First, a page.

Dallas casino talks: Mayor Johnson calls for city council participation

In a recent annual sit-down interview with the Dallas Regional Chamber of Commerce, Mayor Eric Johnson addressed the sale of the NBA’s Dallas Mavericks to Miriam Adelson from Las Vegas Sands. The conversation then veered towards the ongoing efforts to introduce casino gaming to Texas, with Mayor Johnson emphasizing the importance of engaging with the city council and not just the state legislature.

The Adelson and Dumont families have invested millions in advocating for casino gaming in the state, aligning their interests with entrepreneur Mark Cuban’s push for a resort-style casino in North Texas. Cuban envisions transforming Dallas into a “top-five travel destination” in the United States by building a new arena and casino resort.

However, in his address before approximately 350 business leaders at the Dallas Regional Chamber luncheon on December 12, Mayor Johnson revealed that Cuban and his representatives have yet to engage him in discussions about this ambitious plan

“That’s not something that just because the legislature said can happen, just happens,” Johnson said. “I haven’t been a part of those conversations. I don’t feel like they’re really happening. And I think at some point, if he’s serious about really having casino gambling and he’s serious about having it in Dallas, I think that’s a conversation a lot of people are willing to have, but we haven’t had it, just to be honest.”

The lack of dialogue between Cuban and the mayor could raise questions about the feasibility of Cuban’s vision for a casino resort in Dallas. Mayor Johnson emphasized the necessity of involving the city council in any discussions concerning the establishment of a casino within city limits.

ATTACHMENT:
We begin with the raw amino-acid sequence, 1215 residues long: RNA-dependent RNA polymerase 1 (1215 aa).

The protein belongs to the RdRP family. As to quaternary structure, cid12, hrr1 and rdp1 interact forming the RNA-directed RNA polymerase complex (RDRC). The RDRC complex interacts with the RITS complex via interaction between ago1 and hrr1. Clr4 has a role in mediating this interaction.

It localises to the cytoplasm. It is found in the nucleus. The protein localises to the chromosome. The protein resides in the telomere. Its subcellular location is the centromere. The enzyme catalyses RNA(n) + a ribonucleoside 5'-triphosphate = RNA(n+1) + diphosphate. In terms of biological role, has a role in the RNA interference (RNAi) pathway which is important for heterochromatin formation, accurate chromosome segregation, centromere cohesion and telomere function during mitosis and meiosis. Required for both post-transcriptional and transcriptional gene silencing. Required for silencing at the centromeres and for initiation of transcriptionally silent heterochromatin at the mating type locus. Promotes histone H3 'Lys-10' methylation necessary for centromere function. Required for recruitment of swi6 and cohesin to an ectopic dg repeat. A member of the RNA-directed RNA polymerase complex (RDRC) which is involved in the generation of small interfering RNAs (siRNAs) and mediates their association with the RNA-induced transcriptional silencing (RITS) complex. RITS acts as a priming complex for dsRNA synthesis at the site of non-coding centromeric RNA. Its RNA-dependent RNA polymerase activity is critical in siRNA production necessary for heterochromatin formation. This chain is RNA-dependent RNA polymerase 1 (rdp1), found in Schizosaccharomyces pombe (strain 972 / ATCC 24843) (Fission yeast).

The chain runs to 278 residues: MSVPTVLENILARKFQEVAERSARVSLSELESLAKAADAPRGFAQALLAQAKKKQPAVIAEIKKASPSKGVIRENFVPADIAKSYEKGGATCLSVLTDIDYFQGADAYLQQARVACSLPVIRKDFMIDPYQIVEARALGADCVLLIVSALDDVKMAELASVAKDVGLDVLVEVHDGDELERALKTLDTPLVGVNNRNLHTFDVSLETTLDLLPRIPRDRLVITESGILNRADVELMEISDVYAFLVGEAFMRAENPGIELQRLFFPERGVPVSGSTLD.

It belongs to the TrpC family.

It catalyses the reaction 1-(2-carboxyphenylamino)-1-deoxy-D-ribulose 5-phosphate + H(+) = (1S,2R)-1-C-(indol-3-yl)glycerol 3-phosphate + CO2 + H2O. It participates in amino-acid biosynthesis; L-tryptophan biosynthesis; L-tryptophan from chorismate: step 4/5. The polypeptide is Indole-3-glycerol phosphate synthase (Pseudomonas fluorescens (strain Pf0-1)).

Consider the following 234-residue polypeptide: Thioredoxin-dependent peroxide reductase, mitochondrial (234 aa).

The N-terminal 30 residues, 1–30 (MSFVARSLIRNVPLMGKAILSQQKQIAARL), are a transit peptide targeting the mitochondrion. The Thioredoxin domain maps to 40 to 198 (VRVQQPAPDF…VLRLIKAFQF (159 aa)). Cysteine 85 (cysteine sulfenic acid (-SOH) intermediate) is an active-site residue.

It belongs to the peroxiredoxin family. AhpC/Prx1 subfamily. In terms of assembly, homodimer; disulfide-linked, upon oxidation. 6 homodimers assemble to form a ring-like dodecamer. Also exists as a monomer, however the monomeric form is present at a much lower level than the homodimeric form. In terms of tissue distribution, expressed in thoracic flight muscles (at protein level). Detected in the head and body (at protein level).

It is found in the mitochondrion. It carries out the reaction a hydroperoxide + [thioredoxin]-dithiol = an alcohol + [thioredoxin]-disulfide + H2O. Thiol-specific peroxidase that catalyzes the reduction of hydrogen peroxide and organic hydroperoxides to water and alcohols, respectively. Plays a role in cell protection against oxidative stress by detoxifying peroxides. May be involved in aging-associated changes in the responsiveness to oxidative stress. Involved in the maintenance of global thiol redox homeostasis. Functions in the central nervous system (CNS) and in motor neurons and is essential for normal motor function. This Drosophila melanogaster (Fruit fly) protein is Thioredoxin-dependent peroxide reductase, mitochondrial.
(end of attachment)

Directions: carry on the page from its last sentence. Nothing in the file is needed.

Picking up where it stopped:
Speaking to the crowd, Mayor Johnson asserted: “The folks I sit around the horseshoe with every day, I can guarantee you are going to have to have a say in where you plop a casino in the City of Dallas. Or whether you get to plop a casino in the City of Dallas.”

The regulatory hurdles for establishing a large-scale building of this type in the city are considerable, involving permits, construction approvals, road closures, and various procedural steps. Mayor Johnson expressed skepticism about the casino proposal advancing, particularly given the conservative nature of the state legislature, which has yet to expand gambling to include table games like poker and blackjack.

“Ultimately, no matter what happens there, let’s say one day it gets legalized to have casino gambling. That’s not something that just because the legislature says can happen, just happens,” Mayor Johnson cautioned.

The mayor drew parallels to a previous case in Frisco, where heated debate surrounds Universal Studios’ plans to build a $550 million theme park. Johnson highlighted the need for a comprehensive discussion about the impact of such developments on the community. Bringing a casino resort to Dallas would change the fabric of the city, he said.

Despite the recent push for expanded gaming, the historically conservative Texas legislature has been resistant to extending casino gaming beyond the current scope, which includes bingo and slot-like machines in casinos run by Native American tribes. While the Texas House showed support for sports betting in a recent vote, efforts to expand casino gaming fell short.

The proposed sale of the Dallas Mavericks to Miriam Adelson and her son-in-law Patrick Dumont for $3.5 billion is awaiting approval from the NBA and is expected to be finalized this week. Adelson’s increasing involvement in Texas politics and business, alongside notable figures like Jerry Jones, Mark Cuban, and former Gov. Rick Perry, is anticipated to bolster the prospects of casino gaming advocates.